Current smoking was least common among married men in all regions. Statistically significant differences in smoking prevalence were observed among the men aged 40-44 years. However, the proportion of alcohol drinkers was highest among men who were married. The prevalence of alcohol drinking showed statistically significant differences in overall participants and in those from regions other than Seoul. In terms of PA, divorced/widowed/separated men showed the highest prevalence of engaging in vigorous PA, and unmarried men had the highest prevalence of engaging in walking, while married men had the lowest prevalence of engaging in moderate PA and walking. Subjective health status was highest among married men, both in Seoul and in other regions (Table 1). In a crude model, the odds of being a current smoker were 2.74 times higher among divorced/widowed/separated men than among married men (OR, 2.74; 95% CI, 2.07 to 3.62; model 1 of current smokers) (Table 2). The association remained statistically significant even after adjusting for education level and household income level (OR, 2.46; 95% CI, 1.84 to 3.30). However, no major difference was found in the OR for former smoking before or after adjustment (Table 2). For alcohol consumption, in contrast to the results of the crude analysis, which showed that married men had the highest prevalence of alcohol drinking, the statistical significance of that difference weakened after adjusting for income and education level (Table 2). The odds of engaging in vigorous PA did not show a major difference before and after adjustment for income and education (Table 3). Subjective health status was highest among married men before and after adjusting for income and education (Table 3).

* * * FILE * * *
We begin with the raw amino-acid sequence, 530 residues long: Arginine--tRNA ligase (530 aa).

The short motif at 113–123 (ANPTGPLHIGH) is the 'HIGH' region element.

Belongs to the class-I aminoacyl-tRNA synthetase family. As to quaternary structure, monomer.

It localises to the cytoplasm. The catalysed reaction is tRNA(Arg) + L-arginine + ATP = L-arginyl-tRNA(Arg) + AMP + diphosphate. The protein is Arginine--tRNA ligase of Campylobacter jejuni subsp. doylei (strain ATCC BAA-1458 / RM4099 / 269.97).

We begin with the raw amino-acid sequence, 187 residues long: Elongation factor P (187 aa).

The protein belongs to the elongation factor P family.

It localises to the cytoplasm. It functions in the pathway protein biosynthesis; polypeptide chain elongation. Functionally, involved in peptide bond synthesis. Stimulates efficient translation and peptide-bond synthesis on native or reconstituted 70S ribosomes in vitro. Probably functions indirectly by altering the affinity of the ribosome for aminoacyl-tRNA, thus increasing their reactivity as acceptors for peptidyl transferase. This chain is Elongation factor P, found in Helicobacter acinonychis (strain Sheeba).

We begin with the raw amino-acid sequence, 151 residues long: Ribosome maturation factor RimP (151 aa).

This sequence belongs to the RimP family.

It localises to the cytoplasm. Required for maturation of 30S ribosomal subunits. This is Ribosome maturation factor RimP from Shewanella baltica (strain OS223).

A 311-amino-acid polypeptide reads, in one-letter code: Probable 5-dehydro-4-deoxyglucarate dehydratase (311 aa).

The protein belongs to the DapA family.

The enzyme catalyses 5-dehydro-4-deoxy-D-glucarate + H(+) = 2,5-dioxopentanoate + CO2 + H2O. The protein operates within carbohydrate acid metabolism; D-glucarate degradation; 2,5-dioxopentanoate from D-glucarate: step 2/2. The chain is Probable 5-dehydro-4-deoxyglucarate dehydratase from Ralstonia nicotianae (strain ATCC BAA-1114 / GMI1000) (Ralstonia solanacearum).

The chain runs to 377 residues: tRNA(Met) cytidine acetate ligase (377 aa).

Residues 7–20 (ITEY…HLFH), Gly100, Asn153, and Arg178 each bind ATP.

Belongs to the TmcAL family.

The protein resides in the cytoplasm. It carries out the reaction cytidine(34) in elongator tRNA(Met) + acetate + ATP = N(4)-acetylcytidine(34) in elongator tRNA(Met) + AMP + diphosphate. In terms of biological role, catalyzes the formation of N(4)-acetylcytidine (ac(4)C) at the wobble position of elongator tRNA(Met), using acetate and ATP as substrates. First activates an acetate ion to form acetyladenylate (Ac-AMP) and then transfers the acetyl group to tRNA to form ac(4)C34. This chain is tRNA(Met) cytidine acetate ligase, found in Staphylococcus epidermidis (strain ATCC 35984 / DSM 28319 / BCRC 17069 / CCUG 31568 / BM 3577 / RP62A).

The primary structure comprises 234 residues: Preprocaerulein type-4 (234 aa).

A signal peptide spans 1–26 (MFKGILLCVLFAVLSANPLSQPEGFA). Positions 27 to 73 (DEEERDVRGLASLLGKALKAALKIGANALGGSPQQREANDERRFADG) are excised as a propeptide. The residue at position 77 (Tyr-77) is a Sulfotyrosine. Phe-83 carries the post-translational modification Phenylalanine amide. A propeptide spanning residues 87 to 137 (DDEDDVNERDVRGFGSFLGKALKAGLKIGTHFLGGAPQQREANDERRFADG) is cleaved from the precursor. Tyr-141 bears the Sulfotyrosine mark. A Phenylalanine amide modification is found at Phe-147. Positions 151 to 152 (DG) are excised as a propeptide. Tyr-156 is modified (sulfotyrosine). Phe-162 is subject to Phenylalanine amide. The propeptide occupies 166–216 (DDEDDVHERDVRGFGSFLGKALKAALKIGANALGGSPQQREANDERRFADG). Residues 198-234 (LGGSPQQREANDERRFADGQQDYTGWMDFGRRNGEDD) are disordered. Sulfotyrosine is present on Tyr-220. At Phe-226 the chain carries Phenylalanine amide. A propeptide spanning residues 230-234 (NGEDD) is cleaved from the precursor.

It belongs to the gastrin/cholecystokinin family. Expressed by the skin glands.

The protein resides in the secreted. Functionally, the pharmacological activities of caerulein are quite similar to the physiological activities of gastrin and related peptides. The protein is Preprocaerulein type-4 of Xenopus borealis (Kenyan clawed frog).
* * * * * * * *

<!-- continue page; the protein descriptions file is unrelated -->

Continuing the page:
Health status of participants by region and marital status (%)

Multivariate analysis with smoking and drinking as dependent variables

Multivariate analysis with no vigorous physical activity, smoking, and subjective health status as dependent variables

DISCUSSION

Most chronic diseases are associated with multiple unhealthy lifestyle factors, including smoking, unhealthy diet, sedentary activity, and heavy alcohol consumption [20].